September 20th, 2019

Are we getting value for health-care dollars?


By Lethbridge Herald Opinon on August 22, 2019.

The Fraser Institute says an average Canadian family of four will pay $13,311 this year for government health care.

That is a 65.8 per cent increase in 22 years.

Additionally, you pay for dental, eye care, massage therapy and prescriptions, or pay a premium for private coverage for this.

It is important for Canadians and Albertans to understand what we are paying for health care, otherwise we don’t know if we are getting good value for our money.

The Alberta government has launched a review of health care and we should be looking at duplication and whether this is contributing to high costs.

For more than a decade Alberta Health Services has been in charge of the delivery of health care. Operating along with Covenant Health, to a lesser extent, as separate corporations with CEOs, vice-presidents, zone managers, directors, officers of health, etc., who are funded by taxpayers.

It is therefore interesting to see how many people are on the sunshine salary list for the ministry of health. There are zone managers, senior zone managers, several assistant deputy ministers, a deputy minister, an associate deputy minister, officers of health and so on. There are more than 100 people on this list who receive more than $115,000 in salary and up to $314,599 for a deputy minister. It would be interesting to know why we need upper management overseeing upper management at AHS where a CEO earns more than $600,000.

In Ontario, a long-awaited report was released looking into how a nurse in a seniors residence, Elizabeth Wettlaufer, could kill eight residents in a decade without management realizing. In fact, we already know from the trial that there were situations where management was persuaded to overlook issues with Wettlaufer.

The report was 1,400 pages long and included 91 recommendations but, according to media reports, Justice Eileen Gillese, who headed the inquiry, felt it was really nobody’s fault.

This boggles the mind because there are senior managers in charge at seniors residences. They are paid a higher wage for that responsibility.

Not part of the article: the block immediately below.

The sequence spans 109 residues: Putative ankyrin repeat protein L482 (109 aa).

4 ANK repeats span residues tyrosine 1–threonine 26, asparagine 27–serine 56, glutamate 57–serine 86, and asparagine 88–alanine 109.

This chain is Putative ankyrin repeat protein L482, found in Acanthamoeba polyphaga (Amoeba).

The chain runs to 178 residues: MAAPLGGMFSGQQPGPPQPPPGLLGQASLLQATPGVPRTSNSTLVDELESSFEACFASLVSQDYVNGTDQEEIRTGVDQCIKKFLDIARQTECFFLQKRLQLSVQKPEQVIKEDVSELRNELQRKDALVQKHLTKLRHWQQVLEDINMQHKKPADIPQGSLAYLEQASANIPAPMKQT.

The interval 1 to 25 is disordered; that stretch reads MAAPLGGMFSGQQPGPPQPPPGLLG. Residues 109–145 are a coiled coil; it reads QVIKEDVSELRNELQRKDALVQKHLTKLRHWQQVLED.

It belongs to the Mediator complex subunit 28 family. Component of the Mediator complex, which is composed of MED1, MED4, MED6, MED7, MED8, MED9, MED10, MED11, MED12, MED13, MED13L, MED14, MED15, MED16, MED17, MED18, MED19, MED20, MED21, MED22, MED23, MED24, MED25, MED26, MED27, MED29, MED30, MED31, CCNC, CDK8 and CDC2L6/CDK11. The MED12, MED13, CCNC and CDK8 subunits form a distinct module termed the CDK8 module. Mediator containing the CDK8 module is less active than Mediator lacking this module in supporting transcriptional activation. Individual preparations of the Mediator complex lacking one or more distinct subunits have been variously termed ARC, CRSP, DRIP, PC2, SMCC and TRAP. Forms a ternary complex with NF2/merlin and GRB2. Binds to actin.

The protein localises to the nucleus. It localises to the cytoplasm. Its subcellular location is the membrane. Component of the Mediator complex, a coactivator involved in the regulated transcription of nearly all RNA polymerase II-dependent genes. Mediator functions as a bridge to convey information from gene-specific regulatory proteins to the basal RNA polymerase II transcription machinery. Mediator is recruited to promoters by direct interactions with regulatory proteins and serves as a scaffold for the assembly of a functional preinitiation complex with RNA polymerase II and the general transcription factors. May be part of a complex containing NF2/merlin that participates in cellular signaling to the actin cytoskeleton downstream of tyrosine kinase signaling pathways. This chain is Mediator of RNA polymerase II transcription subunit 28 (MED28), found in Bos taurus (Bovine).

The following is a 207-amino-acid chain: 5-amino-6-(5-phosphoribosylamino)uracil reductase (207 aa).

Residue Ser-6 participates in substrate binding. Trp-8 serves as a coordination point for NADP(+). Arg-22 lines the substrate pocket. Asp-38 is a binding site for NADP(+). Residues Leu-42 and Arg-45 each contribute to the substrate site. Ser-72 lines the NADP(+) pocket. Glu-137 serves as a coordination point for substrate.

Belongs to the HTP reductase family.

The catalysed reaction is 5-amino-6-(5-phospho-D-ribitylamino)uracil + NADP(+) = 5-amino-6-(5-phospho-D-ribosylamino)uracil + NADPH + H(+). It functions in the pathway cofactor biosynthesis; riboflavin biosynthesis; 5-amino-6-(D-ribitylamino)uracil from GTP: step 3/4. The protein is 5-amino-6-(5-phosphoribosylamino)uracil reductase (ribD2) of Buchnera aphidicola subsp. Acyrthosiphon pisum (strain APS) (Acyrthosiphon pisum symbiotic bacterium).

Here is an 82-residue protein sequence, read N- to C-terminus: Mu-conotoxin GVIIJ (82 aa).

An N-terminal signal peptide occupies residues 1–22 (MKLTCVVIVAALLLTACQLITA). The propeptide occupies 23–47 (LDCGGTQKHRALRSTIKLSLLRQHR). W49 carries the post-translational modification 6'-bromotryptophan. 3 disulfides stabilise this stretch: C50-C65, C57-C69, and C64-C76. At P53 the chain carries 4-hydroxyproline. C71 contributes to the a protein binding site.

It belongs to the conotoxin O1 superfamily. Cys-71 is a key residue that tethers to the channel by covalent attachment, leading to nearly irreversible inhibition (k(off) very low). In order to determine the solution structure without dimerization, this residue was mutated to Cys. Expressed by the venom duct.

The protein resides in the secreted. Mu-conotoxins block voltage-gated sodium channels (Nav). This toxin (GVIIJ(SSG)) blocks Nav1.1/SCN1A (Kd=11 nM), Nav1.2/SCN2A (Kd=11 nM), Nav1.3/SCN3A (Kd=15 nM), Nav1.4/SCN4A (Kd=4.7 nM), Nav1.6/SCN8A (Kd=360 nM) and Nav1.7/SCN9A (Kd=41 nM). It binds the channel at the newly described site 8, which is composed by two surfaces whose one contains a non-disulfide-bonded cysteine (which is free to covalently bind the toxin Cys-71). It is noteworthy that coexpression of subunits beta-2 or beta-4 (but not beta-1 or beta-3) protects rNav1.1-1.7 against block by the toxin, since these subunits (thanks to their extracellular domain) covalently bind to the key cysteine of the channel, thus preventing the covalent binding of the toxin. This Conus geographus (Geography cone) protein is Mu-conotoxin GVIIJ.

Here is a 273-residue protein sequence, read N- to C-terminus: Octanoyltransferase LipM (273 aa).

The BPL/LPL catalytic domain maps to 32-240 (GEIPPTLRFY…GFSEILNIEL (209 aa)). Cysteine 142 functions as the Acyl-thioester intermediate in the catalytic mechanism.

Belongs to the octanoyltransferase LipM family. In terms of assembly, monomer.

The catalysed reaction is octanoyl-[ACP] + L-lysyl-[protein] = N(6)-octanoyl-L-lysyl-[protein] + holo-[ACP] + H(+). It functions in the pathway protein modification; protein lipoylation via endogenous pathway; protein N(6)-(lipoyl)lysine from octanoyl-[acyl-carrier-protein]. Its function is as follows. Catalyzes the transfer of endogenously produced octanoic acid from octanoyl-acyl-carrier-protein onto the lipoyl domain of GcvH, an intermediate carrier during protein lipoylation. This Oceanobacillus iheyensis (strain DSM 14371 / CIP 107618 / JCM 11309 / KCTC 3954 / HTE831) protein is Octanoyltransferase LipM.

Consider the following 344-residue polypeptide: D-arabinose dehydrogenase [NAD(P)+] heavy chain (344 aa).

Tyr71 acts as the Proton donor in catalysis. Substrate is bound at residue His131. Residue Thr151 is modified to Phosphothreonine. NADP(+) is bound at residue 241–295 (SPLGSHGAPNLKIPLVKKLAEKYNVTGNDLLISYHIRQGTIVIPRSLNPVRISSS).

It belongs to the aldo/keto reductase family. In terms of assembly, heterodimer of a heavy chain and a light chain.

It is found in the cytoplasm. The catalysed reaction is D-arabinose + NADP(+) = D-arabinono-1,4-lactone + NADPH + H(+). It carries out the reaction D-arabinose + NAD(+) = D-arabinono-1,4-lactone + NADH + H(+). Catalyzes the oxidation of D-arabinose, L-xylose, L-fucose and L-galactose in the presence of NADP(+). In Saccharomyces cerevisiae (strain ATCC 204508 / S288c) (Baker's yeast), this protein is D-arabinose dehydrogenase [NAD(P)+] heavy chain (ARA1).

Our society seems to have got into a comfort zone where we do not hold anyone accountable anymore. We no longer think it acceptable to cast blame and hold people responsible. We want to consider everyone winners so that nobody feels bad.

Gillese commented on the need to fix the system rather than the people who work in it. The trouble is the system does not take care of itself. People make the system work or not.

Seniors are living longer and have more complex health-care needs.

We do not need more regulations or new systems. We need people on the front lines who are adequately compensated for their work and there are some amazing people in these roles. The people in charge, many absolutely dedicated, who earn the big bucks have to be held accountable when things go wrong and, better yet, anticipate what could go wrong and make changes.

It does not have to cost more, this is more about a shift in thinking.

It does not take a study and then introducing another best practice.

We need people who are willing to take responsibility and be held accountable, and to reduce unnecessary levels of management.

To see a list of public servant salaries, visit https://www.alberta.ca/salary-and-severance-disclosure-table.aspx.

Editorial from The Medicine Hat News

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2 Responses to “Are we getting value for health-care dollars?”

  1. Southern Albertan says:

    There can always be improvements in every aspect of health care and even the Father of Universal Health Care, Tommy Douglas, stated that it would have to be rejigged as time went by.
    So even if changes are made in the management realm, it is important to remember, again, that the 3 biggest expenses for Alberta Health Services are: physician’s fees, rural health care, and pharmaceuticals. Unless these areas are addressed, we will not see the best results.
    I’m not sure the AB UCP will take on physician’s fees or the Big Pharma friends, but, I would imagine they will deal with rural health care by doing cuts. They will do this because they know that no matter what they do to rural health care, they will still get votes there.
    And, it is already clear they are taking on the front health care lines in the form of not honouring contracts and the expected wage cuts. This will result/already has resulted, in legal action which will tie things up for probably, quite a while.
    Also, not to forget, if management folks are phased out, they routinely get, I believe, a year’s pay settlement, at great expense. Some may have even negotiated 2 years pay if their position is eliminated, if they were smart. As a frontline health care professional, I have stayed far away from management…too much stress with having to keep upper management and the frontlines happy, to risky with having to take on increased responsibility and liability, workload too heavy with all of the policy requirements now…I wouldn’t touch it with a ten foot pole.
    Just for interest….a family member of ours in The Netherlands had a hip replacement done in January of this year. From diagnosis to the actual surgery was a time span of 6 weeks, or less, plus, all of the arrangements for home care and rehab. But, they have a very dense population and an exquisite tax base. We, do not.
    As the saying goes, things will probably get worse before they get better, unfortunately. Expect health care cutbacks in most of the wrong places.

  2. biff says:

    so ab – a fine response. as with all things today, far too much waste…and we way over pay for pharm. the only way the latter changes is if we elect a govt that does not rely on big pharm money.


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